It was incredibly hard work being in the eye of the storm for five months, but as the weekend of October 2/3/4 passed, and we realised our 250 gigs in 123 towns and cities, across eight countries on three continents had raised something in the region of £125,000 worth of food, cash, clothing and bedding for those hardest hit by the class war known as ‘austerity’; as we saw thousands of people bring their communities to life; we knew every last second had been worth it. Accepting the ‘People’s Choice’ gong for WSO at the Yorkshire Grassroots Music Awards was a proud moment, knowing how many people we had brought together and how many friends we had all made. Personally, I cannot wait to start hassling for next year’s event. We know it can be done now. WSOW16 will be bigger and bolder and better.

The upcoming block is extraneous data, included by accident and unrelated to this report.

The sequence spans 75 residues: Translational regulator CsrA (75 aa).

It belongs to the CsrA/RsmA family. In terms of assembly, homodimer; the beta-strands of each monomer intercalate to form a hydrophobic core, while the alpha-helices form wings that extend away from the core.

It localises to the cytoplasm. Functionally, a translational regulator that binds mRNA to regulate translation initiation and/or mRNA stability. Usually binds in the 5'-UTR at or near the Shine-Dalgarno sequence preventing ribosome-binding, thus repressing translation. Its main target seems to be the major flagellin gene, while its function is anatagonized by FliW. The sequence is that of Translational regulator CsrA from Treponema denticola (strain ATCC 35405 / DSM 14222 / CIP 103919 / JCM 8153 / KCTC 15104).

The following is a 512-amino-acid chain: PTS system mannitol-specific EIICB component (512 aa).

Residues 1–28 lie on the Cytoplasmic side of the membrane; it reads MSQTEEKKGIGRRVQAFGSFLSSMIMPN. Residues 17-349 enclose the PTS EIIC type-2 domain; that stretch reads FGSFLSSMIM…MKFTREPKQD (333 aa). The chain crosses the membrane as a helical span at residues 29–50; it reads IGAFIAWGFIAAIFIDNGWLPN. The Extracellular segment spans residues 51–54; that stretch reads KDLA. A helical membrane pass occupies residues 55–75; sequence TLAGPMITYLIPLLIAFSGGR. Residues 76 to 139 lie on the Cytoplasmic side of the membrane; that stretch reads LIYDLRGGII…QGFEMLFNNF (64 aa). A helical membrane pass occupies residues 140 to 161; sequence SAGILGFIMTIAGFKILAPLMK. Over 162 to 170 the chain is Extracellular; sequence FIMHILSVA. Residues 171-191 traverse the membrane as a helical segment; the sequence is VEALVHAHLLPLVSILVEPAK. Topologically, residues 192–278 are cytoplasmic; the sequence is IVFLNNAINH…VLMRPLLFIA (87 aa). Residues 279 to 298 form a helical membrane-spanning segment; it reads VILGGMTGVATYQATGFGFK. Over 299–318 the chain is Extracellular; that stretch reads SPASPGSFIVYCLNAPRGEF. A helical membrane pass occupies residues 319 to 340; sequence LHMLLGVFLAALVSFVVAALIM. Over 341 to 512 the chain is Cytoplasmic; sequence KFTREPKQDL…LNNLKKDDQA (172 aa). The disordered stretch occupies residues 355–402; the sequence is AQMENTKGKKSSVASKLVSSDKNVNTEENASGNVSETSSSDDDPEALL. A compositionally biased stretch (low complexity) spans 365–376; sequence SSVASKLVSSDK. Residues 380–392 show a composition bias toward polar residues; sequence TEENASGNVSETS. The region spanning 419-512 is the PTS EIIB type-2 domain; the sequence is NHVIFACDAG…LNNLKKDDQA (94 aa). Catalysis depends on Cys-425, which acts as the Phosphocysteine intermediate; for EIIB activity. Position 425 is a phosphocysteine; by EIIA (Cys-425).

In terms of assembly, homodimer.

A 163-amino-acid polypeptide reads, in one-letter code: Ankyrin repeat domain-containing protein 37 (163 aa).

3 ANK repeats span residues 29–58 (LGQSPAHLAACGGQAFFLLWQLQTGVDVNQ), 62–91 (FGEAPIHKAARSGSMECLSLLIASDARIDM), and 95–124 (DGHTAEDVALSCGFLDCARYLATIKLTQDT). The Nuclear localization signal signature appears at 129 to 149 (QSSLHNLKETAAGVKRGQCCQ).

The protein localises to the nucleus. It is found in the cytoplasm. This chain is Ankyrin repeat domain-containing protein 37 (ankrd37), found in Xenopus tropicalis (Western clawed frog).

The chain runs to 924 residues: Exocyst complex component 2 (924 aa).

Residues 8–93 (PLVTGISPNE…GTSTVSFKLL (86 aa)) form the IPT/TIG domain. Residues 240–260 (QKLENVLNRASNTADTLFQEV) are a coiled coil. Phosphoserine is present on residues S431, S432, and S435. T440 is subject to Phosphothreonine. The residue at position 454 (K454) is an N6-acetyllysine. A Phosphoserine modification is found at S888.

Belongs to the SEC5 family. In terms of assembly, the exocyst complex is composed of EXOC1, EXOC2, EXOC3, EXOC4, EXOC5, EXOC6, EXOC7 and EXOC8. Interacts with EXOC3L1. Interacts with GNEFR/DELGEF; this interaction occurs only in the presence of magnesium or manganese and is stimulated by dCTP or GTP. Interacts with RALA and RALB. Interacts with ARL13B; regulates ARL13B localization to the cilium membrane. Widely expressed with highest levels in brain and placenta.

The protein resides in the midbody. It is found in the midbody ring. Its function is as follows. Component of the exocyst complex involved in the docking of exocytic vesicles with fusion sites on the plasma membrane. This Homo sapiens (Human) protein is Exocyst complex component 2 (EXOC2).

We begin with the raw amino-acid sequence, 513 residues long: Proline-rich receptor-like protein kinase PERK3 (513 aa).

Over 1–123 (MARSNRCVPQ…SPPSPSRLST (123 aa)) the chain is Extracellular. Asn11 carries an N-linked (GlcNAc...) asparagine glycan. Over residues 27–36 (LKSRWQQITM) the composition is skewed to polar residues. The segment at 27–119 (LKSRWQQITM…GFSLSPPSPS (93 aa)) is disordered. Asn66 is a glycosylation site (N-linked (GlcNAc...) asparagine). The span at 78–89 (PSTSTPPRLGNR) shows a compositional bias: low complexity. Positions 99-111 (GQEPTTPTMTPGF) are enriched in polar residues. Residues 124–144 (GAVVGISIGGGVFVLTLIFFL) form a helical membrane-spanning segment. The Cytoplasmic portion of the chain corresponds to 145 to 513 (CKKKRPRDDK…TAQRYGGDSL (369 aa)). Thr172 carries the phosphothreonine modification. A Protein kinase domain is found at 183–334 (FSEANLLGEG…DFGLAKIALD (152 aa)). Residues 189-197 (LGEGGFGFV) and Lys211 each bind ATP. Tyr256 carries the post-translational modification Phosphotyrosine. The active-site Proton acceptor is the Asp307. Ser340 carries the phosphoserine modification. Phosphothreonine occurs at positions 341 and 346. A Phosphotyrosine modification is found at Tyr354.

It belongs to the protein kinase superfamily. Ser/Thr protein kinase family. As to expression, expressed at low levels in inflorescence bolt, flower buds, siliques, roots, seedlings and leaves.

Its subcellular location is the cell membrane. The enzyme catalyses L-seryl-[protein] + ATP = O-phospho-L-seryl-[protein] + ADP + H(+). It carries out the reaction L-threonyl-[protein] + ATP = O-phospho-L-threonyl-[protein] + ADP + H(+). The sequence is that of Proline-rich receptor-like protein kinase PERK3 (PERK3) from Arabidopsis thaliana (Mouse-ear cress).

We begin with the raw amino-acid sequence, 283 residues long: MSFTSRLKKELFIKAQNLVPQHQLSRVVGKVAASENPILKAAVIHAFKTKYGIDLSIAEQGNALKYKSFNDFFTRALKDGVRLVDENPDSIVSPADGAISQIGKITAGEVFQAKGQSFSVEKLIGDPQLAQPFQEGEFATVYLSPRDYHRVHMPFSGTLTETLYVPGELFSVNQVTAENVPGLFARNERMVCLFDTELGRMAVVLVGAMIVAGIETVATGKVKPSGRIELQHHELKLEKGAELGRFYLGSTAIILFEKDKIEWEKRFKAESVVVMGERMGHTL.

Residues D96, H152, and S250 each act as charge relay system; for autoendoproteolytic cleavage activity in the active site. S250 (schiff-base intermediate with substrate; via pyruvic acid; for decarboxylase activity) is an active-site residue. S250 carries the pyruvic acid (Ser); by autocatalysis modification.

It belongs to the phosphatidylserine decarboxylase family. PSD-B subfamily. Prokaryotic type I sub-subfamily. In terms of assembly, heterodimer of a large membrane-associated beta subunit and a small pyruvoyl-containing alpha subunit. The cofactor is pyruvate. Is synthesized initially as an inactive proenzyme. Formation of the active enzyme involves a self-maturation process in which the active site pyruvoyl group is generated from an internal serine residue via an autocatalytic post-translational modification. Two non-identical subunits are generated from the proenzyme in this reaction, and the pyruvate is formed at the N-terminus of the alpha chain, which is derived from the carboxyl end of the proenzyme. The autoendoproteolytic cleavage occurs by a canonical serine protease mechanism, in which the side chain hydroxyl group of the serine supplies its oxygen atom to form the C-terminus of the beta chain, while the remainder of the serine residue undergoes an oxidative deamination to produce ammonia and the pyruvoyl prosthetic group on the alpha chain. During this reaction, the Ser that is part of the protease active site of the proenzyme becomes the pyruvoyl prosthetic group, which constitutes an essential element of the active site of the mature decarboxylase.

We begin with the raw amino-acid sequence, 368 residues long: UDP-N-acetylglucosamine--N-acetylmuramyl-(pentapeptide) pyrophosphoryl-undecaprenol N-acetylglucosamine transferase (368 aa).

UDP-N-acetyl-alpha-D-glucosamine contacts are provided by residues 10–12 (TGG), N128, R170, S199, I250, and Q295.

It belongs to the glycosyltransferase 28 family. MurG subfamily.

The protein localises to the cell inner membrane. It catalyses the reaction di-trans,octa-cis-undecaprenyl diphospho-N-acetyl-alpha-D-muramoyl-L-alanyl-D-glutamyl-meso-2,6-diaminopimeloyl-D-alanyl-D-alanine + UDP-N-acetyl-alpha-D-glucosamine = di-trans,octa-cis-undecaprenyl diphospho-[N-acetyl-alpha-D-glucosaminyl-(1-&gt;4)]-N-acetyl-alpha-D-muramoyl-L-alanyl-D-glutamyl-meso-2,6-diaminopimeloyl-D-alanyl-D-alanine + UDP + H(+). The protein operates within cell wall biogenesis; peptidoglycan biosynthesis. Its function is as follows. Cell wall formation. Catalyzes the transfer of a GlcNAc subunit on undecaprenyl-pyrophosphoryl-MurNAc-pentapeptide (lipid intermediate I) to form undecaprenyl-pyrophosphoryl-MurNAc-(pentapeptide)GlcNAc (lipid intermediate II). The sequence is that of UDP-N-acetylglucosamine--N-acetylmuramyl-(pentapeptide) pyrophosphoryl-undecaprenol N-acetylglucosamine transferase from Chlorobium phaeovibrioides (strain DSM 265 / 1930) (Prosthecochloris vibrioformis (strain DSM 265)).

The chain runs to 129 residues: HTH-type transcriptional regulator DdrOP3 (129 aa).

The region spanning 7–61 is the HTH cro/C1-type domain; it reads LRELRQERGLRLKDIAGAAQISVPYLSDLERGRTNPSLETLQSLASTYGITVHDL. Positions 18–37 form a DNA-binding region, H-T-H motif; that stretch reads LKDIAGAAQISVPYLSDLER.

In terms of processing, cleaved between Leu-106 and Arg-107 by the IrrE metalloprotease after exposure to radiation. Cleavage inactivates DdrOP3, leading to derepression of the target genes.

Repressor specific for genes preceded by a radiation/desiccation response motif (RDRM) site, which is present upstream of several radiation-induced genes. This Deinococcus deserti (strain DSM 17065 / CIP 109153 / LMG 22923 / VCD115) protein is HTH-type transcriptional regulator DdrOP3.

The year finished in style as The Morning Star called me ‘Human Being of the Year’ ; and with your help and generous donations, the Joe Solo Christmas Song managed to raise a van full of provisions for the Rainbow Centre Food Bank in Scarborough, AND £180 for the homeless charity Shelter. A fantastic response from everyone. Great work.
So all that remains is for me to say a massive THANK YOU to all of you. Your support and encouragement keeps the fire burning inside me, and you ALL matter, from those who ask me to play gigs, to those who turn up and cheer, to those who buy CDs and downloads and badges and t-shirts; those who give me column inches in magazines and websites; those who play my songs on radio shows across the globe and allow me to vent my spleen in interviews; and to those who ‘Like’ and share posts on Facebook or retweet me or send me messages telling me how much it all means. Just like We Shall Overcome, which proved how much can happen when ordinary people work together empowering one another, it is YOU who give me the lift I hopefully return. I could do none of this without you.
So here’s to 2015.
And to another year coming.
BRING IT ON.